guanine


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guanine

guanine (gwäˈnēn), organic base of the purine family. It was reported (1846) to be in the guano of birds; later (1879–84) it was established as one of the major constituents of nucleic acids. The accepted structure of the guanine molecule was proposed in 1875, and the compound was first synthesized in 1900. When combined with the sugar ribose in a glycosidic linkage, guanine forms a derivative called guanosine (a nucleoside), which in turn can be phosphorylated with from one to three phosphoric acid groups, yielding the three nucleotides GMP (guanosine monophosphate), GDP (guanosine diphosphate), and GTP (guanosine triphosphate). Analogous nucleosides and nucleotides are formed from guanine and deoxyribose. The nucleotide derivatives of guanine perform important functions in cellular metabolism. GTP acts as a coenzyme in carbohydrate metabolism and in the biosynthesis of proteins; it can readily donate one of its phosphate groups to adenosine diphosphate (ADP) to form adenosine triphosphate (ATP), an extremely important intermediate in the transfer of chemical energy in living systems. GTP is the source of the guanosine found in RNA and deoxyguanosine triphosphate (dGTP) is the source of the deoxyguanosine in DNA, and thus guanine is intimately involved in the preservation and transfer of genetic information. Guanine is said to account for the iridescence of fish scales and the white, shiny appearance of the skin of many amphibians and reptiles.
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The following article is from The Great Soviet Encyclopedia (1979). It might be outdated or ideologically biased.

Guanine

 

2-amino-6-oxypurine. a purine base, widely distributed in animal and plant cells (it is a constituent of nucleic acids and is present in a free state).

It is the main component of the excrements of spiders and birds and was discovered in guano (hence the name). A considerable amount of guanine is present in the scales and skin of fish, reptiles, and amphibians. The calcium compound of guanine gives fish scales their characteristic shine. In mammal organisms, guanine is transformed into xanthine under the action of the enzyme guanase.

The Great Soviet Encyclopedia, 3rd Edition (1970-1979). © 2010 The Gale Group, Inc. All rights reserved.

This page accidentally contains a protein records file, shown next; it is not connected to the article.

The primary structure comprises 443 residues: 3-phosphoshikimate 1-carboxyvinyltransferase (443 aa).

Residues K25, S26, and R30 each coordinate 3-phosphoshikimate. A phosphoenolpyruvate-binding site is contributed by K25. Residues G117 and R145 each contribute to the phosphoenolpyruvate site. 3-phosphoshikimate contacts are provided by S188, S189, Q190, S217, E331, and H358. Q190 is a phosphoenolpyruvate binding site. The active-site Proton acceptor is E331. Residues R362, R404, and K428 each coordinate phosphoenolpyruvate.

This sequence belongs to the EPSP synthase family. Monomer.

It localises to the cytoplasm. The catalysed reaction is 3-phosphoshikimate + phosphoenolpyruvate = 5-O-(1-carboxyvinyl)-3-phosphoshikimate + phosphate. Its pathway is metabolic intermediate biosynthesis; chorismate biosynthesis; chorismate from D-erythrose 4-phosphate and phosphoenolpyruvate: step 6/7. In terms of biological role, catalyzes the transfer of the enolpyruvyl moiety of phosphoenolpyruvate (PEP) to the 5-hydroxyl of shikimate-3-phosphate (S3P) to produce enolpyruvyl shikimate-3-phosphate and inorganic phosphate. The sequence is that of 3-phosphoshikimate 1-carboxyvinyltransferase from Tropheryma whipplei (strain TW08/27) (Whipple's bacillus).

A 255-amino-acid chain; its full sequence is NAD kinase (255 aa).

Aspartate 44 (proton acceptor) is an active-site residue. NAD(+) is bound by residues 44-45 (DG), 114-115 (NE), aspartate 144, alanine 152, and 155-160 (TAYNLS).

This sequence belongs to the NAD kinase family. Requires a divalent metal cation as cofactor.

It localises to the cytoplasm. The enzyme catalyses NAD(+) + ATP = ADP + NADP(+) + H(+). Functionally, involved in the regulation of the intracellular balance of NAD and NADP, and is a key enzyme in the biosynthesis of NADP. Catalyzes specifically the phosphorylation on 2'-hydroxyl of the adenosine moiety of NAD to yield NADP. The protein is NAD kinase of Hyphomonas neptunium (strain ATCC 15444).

guanine

[′gwän‚ēn]
(biochemistry)
C5H5ON5 A purine base; occurs naturally as a fundamental component of nucleic acids.
McGraw-Hill Dictionary of Scientific & Technical Terms, 6E, Copyright © 2003 by The McGraw-Hill Companies, Inc.
References in periodicals archive ?
Sugiyama, "Possible cause of G-C [right arrow] C-G transversion mutation by guanine oxidation product, imidazolone," Chemistry & Biology, vol.
Nagamine, "Role of the amino terminal RHAU-specific motif in the recognition and resolution of guanine quadruplex-RNA by the DEAH-box RNAhelicase RHAU," Nucleic Acids Research, vol.
For 3'-GMP gel, the helical structure is formed by successive stacking of planar hydrogen-bonded guanine tetramers now known as the G-quartets on top of each other.
Kitade, "Cover Picture: Reduction-Responsive Guanine Incorporated into G-Quadruplex-Forming DNA (ChemBioChem 14/2016)," ChemBioChem, vol.
The most frequently observed nucleotide substitutions were a novel variant showing a nucleotide transversion from cytosine (C) to adenine (A) at the position 16173, a nucleotide transition from adenine (A) to guanine (G) at the position of 16175, and a nucleotide substitution from cytosine (C) to guanine (G) at the position of 16176 with the frequencies or 53%, 60%, and 82%, respectively.
Table 1 Lattice parameters for Flabellina iodinea crystals and known polymorphs of guanine Purified from Purified from Source F.
In place of guanine, RNA could have relied on a surrogate -- inosine.
Paradoxically, the guanine squares don't reflect light on their own - they're transparent.
Due to increased stability of its enol form, it is possible that 5-bromo uracil may pair with guanine instead of with adenine.
Hypoxanthine guanine phosphoribosyltransferase (HPRT) mutations in the Asian population.
VAL-083 (dianhydrogalactitol) is a first-in-class, DNA-targeting agent that introduces interstrand DNA cross-links at the N7-position of guanine leading to DNA double-strand breaks and cancer cell death.

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